I noticed an interesting phenomena with students - when they are "fresh" and don't carry a baggage of "field experience" (C, Java, curly braces etc.), it is easier for them to take a "different" point of view, to understand more abstract ideas. Generics is one example. Teaching them to experienced Java programmers is extremely hard. But with undergraduates it is, surprisingly, much easier. So why don't we teach Haskell for types, Smalltalk for objects, and maybe C for low-level stuff? Then when they meet Java, or any language they will likely encounter in the industry, it will be a piece of cake to learn. Furthermore, some of them will be able to design the next Java!

6 comments:

Paul said...
This comment has been removed by the author.
Paul said...

Hi Yardena,

Great piece. My degree is in electronics and telecommunications. Whilst I have a keen interest in computer science, I've never liked the look of CS courses or degrees much. They all seem, well far too vocational.

I was prompted to read through the 1968 NATO conference report the other day. You know the one were the term "software Engineering" was coined:

http://homepages.cs.ncl.ac.uk/brian.randell/NATO/

The thing the struck me, was that Dijkstra and the rest weren't very sure about anything. Its interesting seeing them grappling with the same questions we have today on how to apply an 'industrial' approach to the craft of creating software. Its amazing how their postulations where later cast in stone as "best practice", and taught by rote by our venerable education system.

So we have ended up with a myriad of job titles: Software Engineer, Architect, Analyst etc and associated "education" based on nothing more then hopeful speculation :)

I'm happy with my Electronics degree, it has served me well. Although I learned very little about computer science (although the little I did learn turned out to be amongst the most important bits), it did teach me to differentiate between fundamental mathematical and physical concepts and transient telecoms standards and tools. And above all, it taught me how to question and think things through for myself from first principles. It was this questioning that lead me to Smalltalk.

I'm reading a book called Artful Making by Rob Austin and Lee Devin. Its a good read I recommend it. It argues that "industrial making" is often less well suited to "knowledge workers" were we rely on the workers creativity and ability to innovate. Here just like in the Theatre "artful making" is viewed as more appropriate.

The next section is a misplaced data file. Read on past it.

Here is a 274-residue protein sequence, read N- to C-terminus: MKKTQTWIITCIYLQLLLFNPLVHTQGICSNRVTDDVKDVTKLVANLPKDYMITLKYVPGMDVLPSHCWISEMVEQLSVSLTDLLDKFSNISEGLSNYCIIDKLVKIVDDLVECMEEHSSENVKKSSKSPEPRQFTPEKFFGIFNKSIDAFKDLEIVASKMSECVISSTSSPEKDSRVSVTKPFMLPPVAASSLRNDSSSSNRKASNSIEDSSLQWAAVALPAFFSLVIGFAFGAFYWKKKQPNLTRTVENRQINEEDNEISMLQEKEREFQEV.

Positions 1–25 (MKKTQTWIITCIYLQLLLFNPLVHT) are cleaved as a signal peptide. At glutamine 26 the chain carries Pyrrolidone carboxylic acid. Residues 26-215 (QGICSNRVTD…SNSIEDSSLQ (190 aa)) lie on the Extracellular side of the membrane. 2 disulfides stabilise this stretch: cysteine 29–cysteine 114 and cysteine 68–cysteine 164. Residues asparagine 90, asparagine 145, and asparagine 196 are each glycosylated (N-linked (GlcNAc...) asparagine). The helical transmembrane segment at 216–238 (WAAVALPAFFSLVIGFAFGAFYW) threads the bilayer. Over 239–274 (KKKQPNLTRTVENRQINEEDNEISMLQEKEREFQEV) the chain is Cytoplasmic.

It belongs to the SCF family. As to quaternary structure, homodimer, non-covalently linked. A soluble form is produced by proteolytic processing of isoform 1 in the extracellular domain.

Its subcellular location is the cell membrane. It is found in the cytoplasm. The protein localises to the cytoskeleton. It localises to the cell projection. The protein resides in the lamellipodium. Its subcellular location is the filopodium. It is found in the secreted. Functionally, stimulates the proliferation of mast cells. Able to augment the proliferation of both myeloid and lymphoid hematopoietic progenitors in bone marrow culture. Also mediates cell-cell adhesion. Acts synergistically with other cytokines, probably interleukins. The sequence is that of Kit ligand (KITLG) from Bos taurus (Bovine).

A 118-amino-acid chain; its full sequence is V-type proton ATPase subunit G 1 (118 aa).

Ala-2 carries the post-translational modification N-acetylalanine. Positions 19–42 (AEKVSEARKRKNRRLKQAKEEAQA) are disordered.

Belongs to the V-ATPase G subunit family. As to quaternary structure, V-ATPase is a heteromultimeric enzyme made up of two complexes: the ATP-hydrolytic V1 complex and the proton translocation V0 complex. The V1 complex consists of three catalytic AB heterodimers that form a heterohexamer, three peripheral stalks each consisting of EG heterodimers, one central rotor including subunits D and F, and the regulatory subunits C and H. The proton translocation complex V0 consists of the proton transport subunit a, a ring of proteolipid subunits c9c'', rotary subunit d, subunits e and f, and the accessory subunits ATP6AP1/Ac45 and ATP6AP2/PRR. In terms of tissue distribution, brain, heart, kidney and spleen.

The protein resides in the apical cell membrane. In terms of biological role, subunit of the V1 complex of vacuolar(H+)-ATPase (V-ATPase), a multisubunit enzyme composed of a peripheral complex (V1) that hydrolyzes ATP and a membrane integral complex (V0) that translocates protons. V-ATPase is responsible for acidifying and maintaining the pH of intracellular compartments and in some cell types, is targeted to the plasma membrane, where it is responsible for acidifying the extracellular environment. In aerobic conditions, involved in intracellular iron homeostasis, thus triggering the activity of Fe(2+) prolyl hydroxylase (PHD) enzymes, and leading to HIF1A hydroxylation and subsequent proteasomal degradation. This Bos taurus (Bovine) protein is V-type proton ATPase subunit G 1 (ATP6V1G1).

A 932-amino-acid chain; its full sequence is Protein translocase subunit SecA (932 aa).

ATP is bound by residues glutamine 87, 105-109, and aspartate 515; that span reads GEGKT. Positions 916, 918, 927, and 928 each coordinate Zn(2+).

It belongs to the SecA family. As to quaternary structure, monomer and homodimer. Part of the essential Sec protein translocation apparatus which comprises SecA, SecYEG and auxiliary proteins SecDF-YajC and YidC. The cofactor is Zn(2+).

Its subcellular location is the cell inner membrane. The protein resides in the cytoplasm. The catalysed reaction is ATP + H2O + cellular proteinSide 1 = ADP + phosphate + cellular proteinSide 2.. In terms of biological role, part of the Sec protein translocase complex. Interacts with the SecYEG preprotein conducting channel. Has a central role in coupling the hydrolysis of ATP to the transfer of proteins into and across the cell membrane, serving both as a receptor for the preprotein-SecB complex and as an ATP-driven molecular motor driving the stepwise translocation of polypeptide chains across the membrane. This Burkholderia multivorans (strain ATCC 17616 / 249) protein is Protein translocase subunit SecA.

So it looks like Dijkstra et al, were barking up the wrong tree all along. Yet we have spent 40 years creating a neatly shrink rapped and "industrialised" software development industry with suitably dumbed down software development vocations and tools.

The funny thing is that at the NATO conference many of the participants said as much. Suggesting that perhaps software development isn't industrial at all, and that it was more akin to a craft :)

We seem to decide prematurely about most things.

Paul.

Yardena said...

Hi Paul,

Thanks for the comment.

Funny - I also came to computer science through electronics, but that was still in school. I'll follow your links, it sounds very interesting.

I too believe there is more art in programming than anything else, but I often think - maybe it's just me.

Yardena.

Morgan Creighton said...

"I think we need more wanna-be Merlins; wanna-be Kings we already have plenty."

Amen! Beautiful!

By the way, I've come to believe that we should teach things in the same order in which our species learned them. (Learn Euclidean geometry before calculus, and so on.) Our problem in CS is that our ordering is all mixed up. Each generation seems to reinvent the same wheel, and master a little less of what our Merlins of old already knew, or at least grappled with.

Our pace, and our quest for ever more clever acronyms to describe what we're doing seem to consume all our energy. There's precious little time for reflection.

Recently Corey Haines had a nice post about how important it is to know our history. (http://programmingtour.blogspot.com/2009/05/road-thoughts-history.html) It's interesting that this theme is in people's minds lately.

Yardena said...

Hi Morgan,

Thanks. Yes, we are dismissing the past thoughtlessly, and banging our heads against the walls that our predecessors already discovered and sometimes knew how to demolish or avoid.

When I teach, I put pictures of people into presentations, to put a name and a face to important principles. I'm really glad to see other people find it important.

Yardena.

P.S. Hey, there are loads of interesting Scala stuff in your blog! :-)

ronen said...

I guess that its all a matter of priorities, a good establishment should teach "how to" learn and not try to learn every possible language out there, I feel also that we don't learn from our past experience, too many good ideas are left forgotten.